Obama has certainly not been reticent to criticize what he sees as the failures on the Israeli side. On at least thirteen separate occasions, starting just weeks after Netanyahu took office, he and his top officials have issued sharply expressed objections to the building policies of the Israeli government, often doing so in the presence of the Israeli prime minister himself. For example, on March 9, 2010, Vice President Biden condemned "the decision by the government of Israel to advance planning for new housing units in East Jerusalem."  Secretary Clinton said, "The president was very clear when Prime Minister Netanyahu was here. He wants to see a stop to settlements ... That is what we have communicated very clearly ... And we intend to press that point."
Mahmoud Abbas has attributed the hardening of his own stand toward Israeli settlements to the example set by Obama. "President Obama stated in Cairo that Israel must stop all construction activities in the settlements. Could we demand less than that?"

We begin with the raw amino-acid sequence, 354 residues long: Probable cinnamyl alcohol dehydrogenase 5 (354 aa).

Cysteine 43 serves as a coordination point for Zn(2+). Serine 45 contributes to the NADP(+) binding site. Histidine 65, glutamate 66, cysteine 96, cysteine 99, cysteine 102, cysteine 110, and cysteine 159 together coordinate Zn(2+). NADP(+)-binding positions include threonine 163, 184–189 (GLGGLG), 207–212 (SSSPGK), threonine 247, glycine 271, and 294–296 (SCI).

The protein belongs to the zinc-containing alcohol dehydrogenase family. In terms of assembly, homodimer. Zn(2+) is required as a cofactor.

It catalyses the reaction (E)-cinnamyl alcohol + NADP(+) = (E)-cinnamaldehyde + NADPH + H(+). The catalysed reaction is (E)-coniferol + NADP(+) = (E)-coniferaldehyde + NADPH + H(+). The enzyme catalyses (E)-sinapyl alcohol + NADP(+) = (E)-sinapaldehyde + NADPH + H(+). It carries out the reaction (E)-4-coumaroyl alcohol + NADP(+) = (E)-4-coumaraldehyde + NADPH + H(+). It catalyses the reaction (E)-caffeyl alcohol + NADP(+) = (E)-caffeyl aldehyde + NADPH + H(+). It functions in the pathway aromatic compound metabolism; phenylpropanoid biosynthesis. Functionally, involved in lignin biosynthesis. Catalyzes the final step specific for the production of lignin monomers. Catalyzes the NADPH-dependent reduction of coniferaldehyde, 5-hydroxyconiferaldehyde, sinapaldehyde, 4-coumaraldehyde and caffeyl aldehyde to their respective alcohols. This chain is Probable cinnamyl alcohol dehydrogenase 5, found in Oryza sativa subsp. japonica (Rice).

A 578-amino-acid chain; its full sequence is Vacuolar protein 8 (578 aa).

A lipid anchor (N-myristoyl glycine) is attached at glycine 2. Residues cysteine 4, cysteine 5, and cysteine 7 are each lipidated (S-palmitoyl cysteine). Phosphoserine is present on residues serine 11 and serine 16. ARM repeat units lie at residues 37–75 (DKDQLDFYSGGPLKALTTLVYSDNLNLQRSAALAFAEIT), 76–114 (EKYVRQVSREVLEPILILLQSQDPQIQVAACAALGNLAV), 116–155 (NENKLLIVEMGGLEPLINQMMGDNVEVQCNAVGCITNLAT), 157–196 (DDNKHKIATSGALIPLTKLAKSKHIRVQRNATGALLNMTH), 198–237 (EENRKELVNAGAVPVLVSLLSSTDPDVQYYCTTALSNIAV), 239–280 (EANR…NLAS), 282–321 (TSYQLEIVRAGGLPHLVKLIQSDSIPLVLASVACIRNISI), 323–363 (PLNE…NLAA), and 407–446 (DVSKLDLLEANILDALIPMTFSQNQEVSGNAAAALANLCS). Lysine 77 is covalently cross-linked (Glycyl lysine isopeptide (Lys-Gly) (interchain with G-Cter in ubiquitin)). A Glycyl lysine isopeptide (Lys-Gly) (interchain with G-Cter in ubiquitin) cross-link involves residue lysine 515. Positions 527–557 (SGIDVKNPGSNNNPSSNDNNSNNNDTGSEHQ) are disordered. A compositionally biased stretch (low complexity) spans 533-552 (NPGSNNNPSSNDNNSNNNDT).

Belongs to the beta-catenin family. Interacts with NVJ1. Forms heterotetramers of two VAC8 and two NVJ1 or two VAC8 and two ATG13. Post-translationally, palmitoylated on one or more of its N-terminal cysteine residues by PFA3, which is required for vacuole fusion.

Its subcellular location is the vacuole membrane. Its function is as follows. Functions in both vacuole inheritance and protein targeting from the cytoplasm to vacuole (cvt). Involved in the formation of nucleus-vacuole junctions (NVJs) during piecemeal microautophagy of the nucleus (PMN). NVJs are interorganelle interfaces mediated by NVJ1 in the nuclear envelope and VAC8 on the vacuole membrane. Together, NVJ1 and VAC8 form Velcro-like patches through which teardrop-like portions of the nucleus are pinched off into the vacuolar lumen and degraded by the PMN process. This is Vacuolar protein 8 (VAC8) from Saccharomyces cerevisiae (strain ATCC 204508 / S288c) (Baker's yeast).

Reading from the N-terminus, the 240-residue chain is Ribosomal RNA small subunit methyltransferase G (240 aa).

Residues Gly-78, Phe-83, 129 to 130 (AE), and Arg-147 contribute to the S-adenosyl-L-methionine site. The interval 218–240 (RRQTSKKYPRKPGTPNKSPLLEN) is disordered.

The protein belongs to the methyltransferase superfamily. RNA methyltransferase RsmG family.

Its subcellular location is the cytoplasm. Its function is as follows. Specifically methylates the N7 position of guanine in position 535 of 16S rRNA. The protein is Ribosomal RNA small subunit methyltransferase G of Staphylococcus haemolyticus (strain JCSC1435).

The administration did not mean to produce this result. Obama's envoy, George Mitchell, argued, "We do not believe in preconditions. And we urge others not to impose preconditions." Despite this, to repeat, neither Mitchell nor any other member of the Obama team has said anything pointed about Abbas's refusal to negotiate unless his preconditions are met.
In February 2011, Abbas succeeded in putting Obama on the defensive at the U.N. Security Council by rejecting the administration's compromise formula and forcing it to veto a Palestinian resolution condemning Israeli settlements as an obstacle to peace. In September 2011, he will be going to the Security Council, daring the president to veto, and putting him in the hot seat. A veto would not be received well in the Muslim world, a key target of Obama's outreach, which is why he is looking for avenues for multilateral cooperation that would preempt the need for unilateral measures like the veto.. And if Obama does nonetheless veto a statehood resolution that has wide international support, he will be under pressure to offset this with fresh gestures toward the Palestinians. Obama's dilemma is that, either way, the refusal to negotiate will be rewarded. And negotiation of the issues between the Palestinians and the Israelis will still be nowhere in sight.
Steven J. Rosen served for twenty-three years as a senior official of the American Israel Public Affairs Committee. He is now director of the Washington Project of the Middle East Forum.